Photo: Herndon Mayor Stephen J. DeBenedittis
Immigrant rights and social justice advocates are asking a Virginia town council to rescind an ordinance that prohibits the solicitation of work by day laborers.
In Herndon, Virginia, residents and advocate groups say the specific prohibition of allowing people to tell passers-by that they are looking for work but not outlawing all communication violates the workers’ First Amendment rights.
Though the town of Herndon has been relatively quiet recently, it has a long history of passing controversial ordinances and laws related to immigration. Relatively recently, the town made their official language English, in 21 months they opened and closed an organized day laborer center, and under federal program 287(g), they trained the local police to detain undocumented immigrants.
The day laborer advocates say that local officials were elected last year, because they promised to address the unfairness people believed the ordinance caused, but after six months and no change, they are outraged.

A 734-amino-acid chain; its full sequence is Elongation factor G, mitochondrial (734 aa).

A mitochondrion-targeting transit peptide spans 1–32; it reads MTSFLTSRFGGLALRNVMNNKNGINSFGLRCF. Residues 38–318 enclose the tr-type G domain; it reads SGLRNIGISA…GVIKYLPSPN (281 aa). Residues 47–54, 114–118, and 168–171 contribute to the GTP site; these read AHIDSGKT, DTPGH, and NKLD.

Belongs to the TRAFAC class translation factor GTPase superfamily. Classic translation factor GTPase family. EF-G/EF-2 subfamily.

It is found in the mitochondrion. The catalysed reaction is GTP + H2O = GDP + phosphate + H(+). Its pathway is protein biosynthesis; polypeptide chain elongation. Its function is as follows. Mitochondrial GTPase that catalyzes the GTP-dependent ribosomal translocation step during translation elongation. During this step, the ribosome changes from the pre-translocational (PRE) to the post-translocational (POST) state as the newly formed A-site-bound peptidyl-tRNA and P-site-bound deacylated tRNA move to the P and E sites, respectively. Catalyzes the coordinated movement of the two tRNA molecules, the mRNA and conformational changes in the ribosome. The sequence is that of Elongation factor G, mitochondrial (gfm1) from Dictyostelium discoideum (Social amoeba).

“They were elected under the premise there would be changes,” said Herndon resident Julius Bradley. He said he has yet to see a single change.
In a statement, Herndon Mayor Stephen J. DeBenedittis said, “I’m with [the law] as it is. If I thought there was anything wrong with it, I wouldn’t have voted for it before,” adding that the law “is based on state law, which I don’t think would have passed if there was a Constitutional issue here.”
A previous ordinance was shot down because it was ruled that it was clearly directed to remove the “visual blight” of day laborers, said Anita Sinha, an attorney with Advancement Project, which has previously filed lawsuits in similar cases. The ordinance that is currently in place is an overall anti-solicitation ordinance and includes day laborers and not-for-profits groups.